Instead of submitting to the slough of despond, I invite you to envision the recent increase in the scale of the problem of homelessness as a challenge to Portland's longstanding civic spirit and its remarkably deep bench of entrepreneurial creativity. If we can use technology to make it easy to rent your apartment to a stranger, we can certainly devise a legal, physical, and social blueprint for a 21st Century tent (or tiny house) community that is organized, clean, safe, and attractive. Given the likelihood of increased economic uncertainty, as a community we should be planning for all kinds of new ways of providing shelter. After all, the life of someone you love may one day depend on it.
6
The taxpaying community of Overlook neighborhood has a "code of conduct" too...keep our families and children safe, our community clean and clear of drugs, illegal camping, public intoxication, theft, etc. We make great, unified strides to do so as we take pride in our residents and neighborhood. We only see selfish, entitlement discourse from the Greely and Overlook Park campers who are seemingly only responsible for their well-being.

Over the last few months, there has been a noticeable increase in illegal incidents, as documented by heightened police reports and activity. We do not necessarily feel safe in our neighborhood and we need to make a change. My family is not here to solve this local homeless issue (as we volunteer and donate separately to this cause)...but we're here to keep our family, children and community safe...which are increasingly at risk.
7
I am not having the fuel and fire against the homeless some of you have. Let these people have a chance, and how would you feel if it was your loved one in one of these camps? I think many of these homeless just fell on hard times. Some are creeps and addicts just like some of your neighbors who live in your neighborhood in the pretty house next door.
It is a temporary fix, make sure there is police protection and enforcement,as I said once before. Yes cops are the answer to keeping the order. It might work out just fine, and maybe something good will come of it all. Hey City Hall,it's not rocket science. You don't want to see them, so hide them in the bushes. I want them to stay warm,have food and basic needs. I will volunteer a day a month,so can most of you. The poor didn't just pick Portland to come visit and stay too long. Some of you are real Dicks, some of you are really trying to help.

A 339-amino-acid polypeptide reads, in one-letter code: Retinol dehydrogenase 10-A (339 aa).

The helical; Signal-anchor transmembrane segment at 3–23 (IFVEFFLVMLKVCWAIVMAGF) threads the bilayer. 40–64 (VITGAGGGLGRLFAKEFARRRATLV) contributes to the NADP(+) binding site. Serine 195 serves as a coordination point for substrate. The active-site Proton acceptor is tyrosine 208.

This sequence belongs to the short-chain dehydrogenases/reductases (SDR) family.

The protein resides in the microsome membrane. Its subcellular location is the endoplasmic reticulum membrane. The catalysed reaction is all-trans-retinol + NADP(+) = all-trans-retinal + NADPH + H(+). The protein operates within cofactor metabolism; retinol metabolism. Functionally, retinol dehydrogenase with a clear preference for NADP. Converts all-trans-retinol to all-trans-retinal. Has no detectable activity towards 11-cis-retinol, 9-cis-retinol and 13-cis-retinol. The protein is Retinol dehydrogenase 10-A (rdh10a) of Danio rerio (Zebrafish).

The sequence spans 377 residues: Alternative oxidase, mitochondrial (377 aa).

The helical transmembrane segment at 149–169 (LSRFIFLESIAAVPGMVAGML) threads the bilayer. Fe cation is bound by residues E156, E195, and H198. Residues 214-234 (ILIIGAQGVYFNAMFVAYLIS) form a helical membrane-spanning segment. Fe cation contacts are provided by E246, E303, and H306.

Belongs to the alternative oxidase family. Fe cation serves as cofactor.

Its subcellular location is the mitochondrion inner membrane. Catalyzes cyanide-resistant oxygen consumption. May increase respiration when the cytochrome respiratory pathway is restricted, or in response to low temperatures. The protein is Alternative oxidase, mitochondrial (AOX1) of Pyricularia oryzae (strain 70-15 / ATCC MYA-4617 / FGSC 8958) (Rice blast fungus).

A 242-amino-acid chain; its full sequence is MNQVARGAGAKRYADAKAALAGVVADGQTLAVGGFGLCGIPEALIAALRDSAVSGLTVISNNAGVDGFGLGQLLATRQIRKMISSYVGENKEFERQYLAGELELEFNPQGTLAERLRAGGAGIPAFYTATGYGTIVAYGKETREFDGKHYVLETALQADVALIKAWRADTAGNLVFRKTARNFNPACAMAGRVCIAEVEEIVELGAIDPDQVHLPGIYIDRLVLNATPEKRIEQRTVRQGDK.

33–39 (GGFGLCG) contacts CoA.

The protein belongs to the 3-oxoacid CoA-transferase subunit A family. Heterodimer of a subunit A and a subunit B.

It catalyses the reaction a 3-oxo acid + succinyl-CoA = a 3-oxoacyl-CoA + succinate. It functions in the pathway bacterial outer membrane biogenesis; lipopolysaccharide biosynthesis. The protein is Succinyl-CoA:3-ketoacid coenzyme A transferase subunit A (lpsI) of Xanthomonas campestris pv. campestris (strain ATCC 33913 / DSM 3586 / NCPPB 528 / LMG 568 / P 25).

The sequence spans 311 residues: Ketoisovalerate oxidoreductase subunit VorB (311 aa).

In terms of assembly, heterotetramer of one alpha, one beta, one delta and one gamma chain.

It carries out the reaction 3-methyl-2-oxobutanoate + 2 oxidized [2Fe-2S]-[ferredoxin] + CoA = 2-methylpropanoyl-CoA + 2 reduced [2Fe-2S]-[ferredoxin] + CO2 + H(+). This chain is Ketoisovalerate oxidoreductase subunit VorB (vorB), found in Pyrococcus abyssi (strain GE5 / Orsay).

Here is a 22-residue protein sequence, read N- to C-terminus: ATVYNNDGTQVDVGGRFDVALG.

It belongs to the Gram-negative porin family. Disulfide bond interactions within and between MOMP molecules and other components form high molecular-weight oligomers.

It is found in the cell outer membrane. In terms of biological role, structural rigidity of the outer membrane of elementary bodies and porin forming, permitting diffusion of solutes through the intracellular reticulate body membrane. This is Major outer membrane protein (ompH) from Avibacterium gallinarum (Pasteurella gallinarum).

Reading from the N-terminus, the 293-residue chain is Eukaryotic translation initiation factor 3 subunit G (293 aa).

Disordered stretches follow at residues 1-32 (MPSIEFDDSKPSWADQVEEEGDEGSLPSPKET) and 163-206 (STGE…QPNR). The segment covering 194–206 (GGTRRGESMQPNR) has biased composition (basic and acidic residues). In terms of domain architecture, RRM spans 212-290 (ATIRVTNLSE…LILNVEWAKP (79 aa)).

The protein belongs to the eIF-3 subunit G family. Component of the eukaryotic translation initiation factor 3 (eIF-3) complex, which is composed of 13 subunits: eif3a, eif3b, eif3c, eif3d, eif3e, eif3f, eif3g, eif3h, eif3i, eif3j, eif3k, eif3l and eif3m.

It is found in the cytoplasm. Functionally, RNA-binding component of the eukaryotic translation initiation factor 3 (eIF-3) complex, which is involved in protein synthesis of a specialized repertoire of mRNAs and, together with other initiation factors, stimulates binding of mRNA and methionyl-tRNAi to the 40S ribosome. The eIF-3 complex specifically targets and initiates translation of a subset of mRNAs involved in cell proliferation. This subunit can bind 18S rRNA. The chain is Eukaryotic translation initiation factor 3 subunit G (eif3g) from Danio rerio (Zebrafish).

8
Blabby, as I said in the embedded video, the US Department of Justice views camping bans in a city lacking sufficient shelter space to be unconstitutional. Portland's camping ban would not hold up in court in light the following statement from the DOJ, and the City knows it: http://www.justice.gov/opa/file/643766/download
9
I've lived in Overlook Neighborhood almost 5 years now. My husband and I attended a neighborhood association annual meeting when we first moved in, and felt the judgment of homeowners here just because we RENT our home, and mentioned we had been hit hard by the Great Recession. There was plenty of talk about helping those less fortunate - (residents of Patton Park Apts were brought up.) -yet a sort of have/have not attitude was pervasive. We felt very much like outsiders and not necessarily welcome in our financial circumstance. I am not surprised at the attitude toward these homeless people, who are doing their best to stay warm, fed and dry. Anyone can become homeless, whether they think so or not. I do not share the sentiments of the neighborhood organization. I hope the city uses compassion and courage to help these people in the colder months ahead, and in the long term.